It's true that when you travel
there's no avoiding Woody Allen.
Every sidewalk artist knows him, and the four
score and seven more sketch-worthy actors
who ambush you from here to Thailand;
transmutations of the monoculture from which we come.
Such harbingers. It reminds me how the prophets
said all the ends of earth express a single sum.
A few foretold of molten glass and crystal seas;
others were happy with brimstone and great heat.
I want to agree, but the spare visions seem to me
like airports in which we find ourselves undone.
Asphalt we may all become. Finally on vacation,
in Provence with Caitlin, all the ancient prophets
can kindly make a pilgrimage to kiss my ass.
We're staying in the backside of a decrepit hotel.
It has stood longer than our country, inconveniently
near a shifting border in a forgotten city,
where fortresses decay in dignified ways.
The Templars fled here, kapice? They hung 2,000 paintings
by pointillists and Fauvists who knew Picasso and Braque.
Painted for drinks and dinners, they were traded on this spot
for the famous fish soups of Rene and Pauline Pous.
I don't see 2,000, but Pauline was a beauty; Picasso
often did her justice in the hallways, and the rooms.
O'Brian the author chose wisely, and Machado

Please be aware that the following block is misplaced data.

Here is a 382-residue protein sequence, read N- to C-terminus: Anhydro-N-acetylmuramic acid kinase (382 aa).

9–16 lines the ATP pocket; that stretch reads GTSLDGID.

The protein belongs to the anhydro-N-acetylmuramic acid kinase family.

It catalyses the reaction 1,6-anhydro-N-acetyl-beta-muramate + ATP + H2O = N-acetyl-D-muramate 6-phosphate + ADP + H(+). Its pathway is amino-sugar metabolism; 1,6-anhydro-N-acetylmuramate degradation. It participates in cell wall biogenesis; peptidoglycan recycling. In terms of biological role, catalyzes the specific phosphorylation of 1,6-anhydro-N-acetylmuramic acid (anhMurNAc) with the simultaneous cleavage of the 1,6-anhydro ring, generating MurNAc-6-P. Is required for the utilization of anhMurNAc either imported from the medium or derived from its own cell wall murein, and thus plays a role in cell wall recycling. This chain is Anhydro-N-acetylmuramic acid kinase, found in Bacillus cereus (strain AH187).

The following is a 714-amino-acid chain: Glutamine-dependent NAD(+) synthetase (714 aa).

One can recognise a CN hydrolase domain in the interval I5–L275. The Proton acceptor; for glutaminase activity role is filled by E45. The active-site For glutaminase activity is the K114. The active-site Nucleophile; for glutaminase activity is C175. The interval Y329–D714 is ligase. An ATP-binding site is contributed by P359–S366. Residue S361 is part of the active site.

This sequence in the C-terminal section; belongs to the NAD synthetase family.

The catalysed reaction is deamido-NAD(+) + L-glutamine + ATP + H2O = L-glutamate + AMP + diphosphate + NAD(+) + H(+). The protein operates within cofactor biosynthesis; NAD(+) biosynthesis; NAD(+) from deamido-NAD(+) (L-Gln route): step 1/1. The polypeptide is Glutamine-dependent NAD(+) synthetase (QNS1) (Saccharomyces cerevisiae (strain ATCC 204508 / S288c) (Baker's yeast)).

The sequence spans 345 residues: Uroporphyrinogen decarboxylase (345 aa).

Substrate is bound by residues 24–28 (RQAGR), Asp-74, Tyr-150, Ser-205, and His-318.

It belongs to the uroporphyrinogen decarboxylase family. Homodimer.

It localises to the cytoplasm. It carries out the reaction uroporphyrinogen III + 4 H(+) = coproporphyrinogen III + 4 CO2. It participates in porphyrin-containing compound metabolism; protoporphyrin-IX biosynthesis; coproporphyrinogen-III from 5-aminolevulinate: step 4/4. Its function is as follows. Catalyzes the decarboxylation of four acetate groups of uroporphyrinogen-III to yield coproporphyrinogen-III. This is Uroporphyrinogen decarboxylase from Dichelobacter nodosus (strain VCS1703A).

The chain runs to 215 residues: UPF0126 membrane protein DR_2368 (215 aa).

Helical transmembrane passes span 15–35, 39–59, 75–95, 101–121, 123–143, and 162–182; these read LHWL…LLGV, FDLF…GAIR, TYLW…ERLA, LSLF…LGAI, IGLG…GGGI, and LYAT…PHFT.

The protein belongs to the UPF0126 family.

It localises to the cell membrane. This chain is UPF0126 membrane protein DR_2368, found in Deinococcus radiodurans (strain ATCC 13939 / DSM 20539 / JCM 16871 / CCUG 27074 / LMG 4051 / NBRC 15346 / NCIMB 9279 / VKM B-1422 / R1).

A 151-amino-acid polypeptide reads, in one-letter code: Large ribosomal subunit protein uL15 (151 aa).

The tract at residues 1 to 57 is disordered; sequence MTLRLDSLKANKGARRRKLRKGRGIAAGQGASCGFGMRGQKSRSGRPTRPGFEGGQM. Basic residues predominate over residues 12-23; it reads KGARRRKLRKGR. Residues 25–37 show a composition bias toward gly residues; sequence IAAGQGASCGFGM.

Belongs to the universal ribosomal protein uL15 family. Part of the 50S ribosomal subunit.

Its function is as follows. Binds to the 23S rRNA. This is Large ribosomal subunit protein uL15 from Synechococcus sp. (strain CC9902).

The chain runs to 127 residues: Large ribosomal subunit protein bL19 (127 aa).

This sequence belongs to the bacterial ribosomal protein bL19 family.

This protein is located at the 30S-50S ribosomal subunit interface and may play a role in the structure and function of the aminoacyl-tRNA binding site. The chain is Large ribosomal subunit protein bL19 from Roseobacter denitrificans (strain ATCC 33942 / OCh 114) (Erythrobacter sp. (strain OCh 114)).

the poet presaged refugees who've not forgotten.
Above the alleyways before Mediterranean mornings,
we'll make love two or maybe three unhurried times.
I'll throw open our creaking, bleached-blue shutters
to admit insistent suns, and invite ascending diesel
fumes and fresh baguettes to join our breakfast.
I'll inspect them for guilt and disinfectants.
Listen, you prophets, this is no Disneyland.
Many were the hidden hands that plied genocides
and silenced honest speakers. You see that hilltop castle,
which floats alight on nothingness? It was once bewitched,
and much besieged. Real heads and bodies rolled on down
to where the Irish band plays 'Ghost Riders' on the shore.
Here is where we exported our most sacred
acts of oral sex to Britain. Here is where we formed
the words for cold and hot. It's where we made soap
from old enemies, and fed tobacco to circus goats.
This is where we ate the last bodies of Neanderthals.
Do you see the hilltops? Those are the same peaks
our forebears fled from, and never stopped to tell us why.
The goats ask for more. We had our first fight,
and miles take long to drive. Towns stagger.
One is named for a dead pig at Carcassone.
Another, near Cahors, for a brilliant whore.
But in Coillure, tonight, there was a gentleman
selling lighters deaf and mute in cafes outdoors.
He left a note with his predicaments at our table;
we bought it, and achieved an absence of America.
I still have it. It's curved like an Algerian dagger,
a shiny cerulean blue. When we tried it then,
and once again at 3AM, there shot out two plumes
of honestly dangerous flame. One jet for each cigarette
of the addicted couple we had become. We smoked,
and began to immolate the unframed paintings.
The paintings hissed like dying Cathars, and splaying
flames admitted the existence of a Great Horned One.